PMZC Fall 2023 Class Syllabus: Genjokoan
Description: In this class, we will study the foundational elements of the Buddha Way as expressed in Genjokoan, Eihei Dogen’s fascicle composed in 1233, a few years after his return from pilgrimage and awakening in China. The Genjokoan is one of the fundamental texts in Soto Zen Buddhism, chanted daily at many services around the world. In this fascicle, Dogen elaborates on the teachings of practice-realization in Mahayana Buddhism, in one of the most poetic and puzzling of all Buddhist texts, presenting a series of poetic assertions and allusions that establish and clarify Dogen’s Zen. With study and practice, gradually we will come to understand the fascicle as a profound guide to the practice and awakening at the heart of the Bodhistattva Way.
On this journey, we recognize, study, and gradually transform the presence of dukka or suffering in human life. In the practice of zazen and the study of the sutra, we also discover that this transformation happens both in the moment and gradually over time, as we deepen our practice and realize experiential understanding. Always, Dogen encourages us to practice; above all else, this is his central teaching: practice IS enlightenment. As in earlier classes, we actively engage the practice-based elements of gratitude, faith, and compassion in ending that suffering and dis-satisfaction. And, in studying and practicing with the Genjokoan, we actively let go clinging to self, embracing emptiness and complete inter-dependence.
We will study and practice with Shohaku Okamura’s book Realizing Genjokoan: The Key To Dogen’s Shobogenzo (2010). Each week, after zazen, we will investigate the teachings and puzzling methodology of the Genjokoan, investigating practices and insight together during our evening class session. Week by week, we can reflect on and investigate two chapters of the fascicle, contextualizing it both historically and at the center of daily zazen. Each of us incorporates the practice and study of zazen as it opens into experiential realization of emptiness, the deepening understanding into emptiness of self, and the deepening of compassion in our moment-by-moment practice.
Meeting and studying the presence of dukka or suffering plunges practitioners into three inter-related aspects: their difficulties to awakening to fundamental truth in this life; the challenges that facing directly presents; and the profound openings that direct, active practice of compassion manifests. Studying the sufferings of the self, we inhabit and become intimate with them. Turning towards practice, we concentrate, practice, and deepen our vows by active practices in the emptiness of all dharmas, all beings.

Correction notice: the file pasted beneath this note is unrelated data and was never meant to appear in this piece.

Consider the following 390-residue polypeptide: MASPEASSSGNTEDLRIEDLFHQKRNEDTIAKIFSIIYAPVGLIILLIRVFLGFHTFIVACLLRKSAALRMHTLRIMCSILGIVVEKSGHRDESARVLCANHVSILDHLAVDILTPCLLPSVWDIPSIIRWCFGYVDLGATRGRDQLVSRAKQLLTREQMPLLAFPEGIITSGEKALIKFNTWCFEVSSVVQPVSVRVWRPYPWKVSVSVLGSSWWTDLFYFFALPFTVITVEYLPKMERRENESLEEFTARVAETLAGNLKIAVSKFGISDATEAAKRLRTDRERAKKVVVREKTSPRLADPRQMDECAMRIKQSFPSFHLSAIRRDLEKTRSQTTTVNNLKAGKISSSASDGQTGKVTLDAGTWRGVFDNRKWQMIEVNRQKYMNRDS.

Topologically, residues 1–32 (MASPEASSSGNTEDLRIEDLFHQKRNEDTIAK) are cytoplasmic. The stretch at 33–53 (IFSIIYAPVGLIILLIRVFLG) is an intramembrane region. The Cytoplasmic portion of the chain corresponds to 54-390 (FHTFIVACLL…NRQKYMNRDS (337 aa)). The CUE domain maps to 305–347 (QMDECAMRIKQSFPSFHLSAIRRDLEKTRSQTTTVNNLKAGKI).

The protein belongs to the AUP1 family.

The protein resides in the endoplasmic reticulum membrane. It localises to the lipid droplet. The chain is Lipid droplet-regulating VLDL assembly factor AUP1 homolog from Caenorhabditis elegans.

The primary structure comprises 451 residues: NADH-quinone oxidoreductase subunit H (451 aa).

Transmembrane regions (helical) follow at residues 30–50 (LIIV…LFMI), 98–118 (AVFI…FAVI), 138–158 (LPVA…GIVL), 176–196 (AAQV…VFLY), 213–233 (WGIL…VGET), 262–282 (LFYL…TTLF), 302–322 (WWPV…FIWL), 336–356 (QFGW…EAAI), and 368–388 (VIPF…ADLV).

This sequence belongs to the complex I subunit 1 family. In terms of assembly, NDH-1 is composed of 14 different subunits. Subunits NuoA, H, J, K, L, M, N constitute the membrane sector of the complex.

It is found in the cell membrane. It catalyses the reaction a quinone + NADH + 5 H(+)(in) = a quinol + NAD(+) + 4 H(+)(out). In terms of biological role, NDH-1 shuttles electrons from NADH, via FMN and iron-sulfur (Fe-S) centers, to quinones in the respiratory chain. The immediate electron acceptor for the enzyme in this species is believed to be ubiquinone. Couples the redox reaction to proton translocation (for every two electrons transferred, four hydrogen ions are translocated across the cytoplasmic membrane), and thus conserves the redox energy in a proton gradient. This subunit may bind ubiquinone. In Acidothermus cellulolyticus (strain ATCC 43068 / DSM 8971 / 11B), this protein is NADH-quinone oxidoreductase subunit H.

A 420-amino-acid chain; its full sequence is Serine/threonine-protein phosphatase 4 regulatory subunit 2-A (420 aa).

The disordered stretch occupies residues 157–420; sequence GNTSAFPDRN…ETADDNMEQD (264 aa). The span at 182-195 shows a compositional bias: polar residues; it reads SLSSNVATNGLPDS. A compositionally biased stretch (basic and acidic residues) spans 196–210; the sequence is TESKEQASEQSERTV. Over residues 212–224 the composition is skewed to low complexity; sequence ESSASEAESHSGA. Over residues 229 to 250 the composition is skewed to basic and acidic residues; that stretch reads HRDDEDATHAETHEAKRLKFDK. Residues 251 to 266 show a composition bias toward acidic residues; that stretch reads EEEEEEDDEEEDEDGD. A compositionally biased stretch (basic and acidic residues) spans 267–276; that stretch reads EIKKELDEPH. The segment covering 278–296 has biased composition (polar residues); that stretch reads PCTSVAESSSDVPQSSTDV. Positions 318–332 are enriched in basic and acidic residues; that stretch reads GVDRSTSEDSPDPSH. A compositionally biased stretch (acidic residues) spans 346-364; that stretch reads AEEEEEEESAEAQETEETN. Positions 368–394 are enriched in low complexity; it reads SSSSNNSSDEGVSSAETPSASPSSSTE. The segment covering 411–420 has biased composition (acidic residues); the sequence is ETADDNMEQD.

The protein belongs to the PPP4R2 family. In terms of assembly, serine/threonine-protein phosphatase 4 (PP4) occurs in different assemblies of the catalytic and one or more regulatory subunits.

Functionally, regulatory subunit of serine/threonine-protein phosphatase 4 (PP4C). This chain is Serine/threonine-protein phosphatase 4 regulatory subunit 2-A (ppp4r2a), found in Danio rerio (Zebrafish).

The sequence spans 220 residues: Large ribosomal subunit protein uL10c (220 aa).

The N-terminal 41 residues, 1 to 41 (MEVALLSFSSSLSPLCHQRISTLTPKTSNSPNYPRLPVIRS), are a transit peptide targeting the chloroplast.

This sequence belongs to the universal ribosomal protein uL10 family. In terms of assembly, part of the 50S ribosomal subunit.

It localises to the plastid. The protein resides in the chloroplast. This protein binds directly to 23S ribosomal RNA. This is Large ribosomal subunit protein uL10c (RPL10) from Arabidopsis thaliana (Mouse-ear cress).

This 6-week class at Prairie Mountain Zen Center will be online via Zoom for any interested practitioners. Reverend Chikyo Ryunin Ewan Magie will offer the class on Thursday evenings after zazen for 6 weeks starting early October 2023 and concluding mid-November. Zazen begins at 6:30 and the class runs from 7-8pm. Each week there will be brief presentation followed by group sharing to keep classes interactive. And the class atmosphere involves respectful use of Right Speech, judicious selection in personal sharing. It is not a confessional or tell-all group.
Texts: Realizing Genjokoan: The Key to Dogen’s Shobogenzo by Shohaku Okamura (2010) https://www.amazon.com/Realizing-Genjokoan-Key-Dogens-Shobogenzo/dp/0861716019
Everyday Zen Study Guide (everydayzen.org)
Week 1: Dogen’s Life and the Meaning of Genjokoan: Disaster, Practice, Awakening.
Week 2: Buddha Way from Three Sources –flowers fall, weeds spread.
Week 3: Realization; Dropping Off Body and Mind– those who greatly realize delusion are buddhas.
Week 4: When We Seek We Are Far Away–past and future cut off.
Week 5: The Moonlight in the Water – something is still missing.
Week 6: A Fish Swims, A Bird Flies –the nature of water.
Concluding Remark: Incorporating both Realizing Genjokoan: The Key to Dogen’s Shobogenzo (2010) by Shohaku Okamura into our zazen enhances our understanding of Zen practice, the way to “study the self” in relation to our suffering and struggles in the long spiritual journey. Ideally, we practice them together to enhance our moment-to-moment awareness and deepen both wisdom and compassion. Each of us can engage these practices both in the zendo and in daily life as a way to deepen our experience of Zen practice. Learning by ourselves and with others helps nurture the Bodhisattva spirit within each of us, manifesting wisdom and compassion amongst all beings in the ten directions.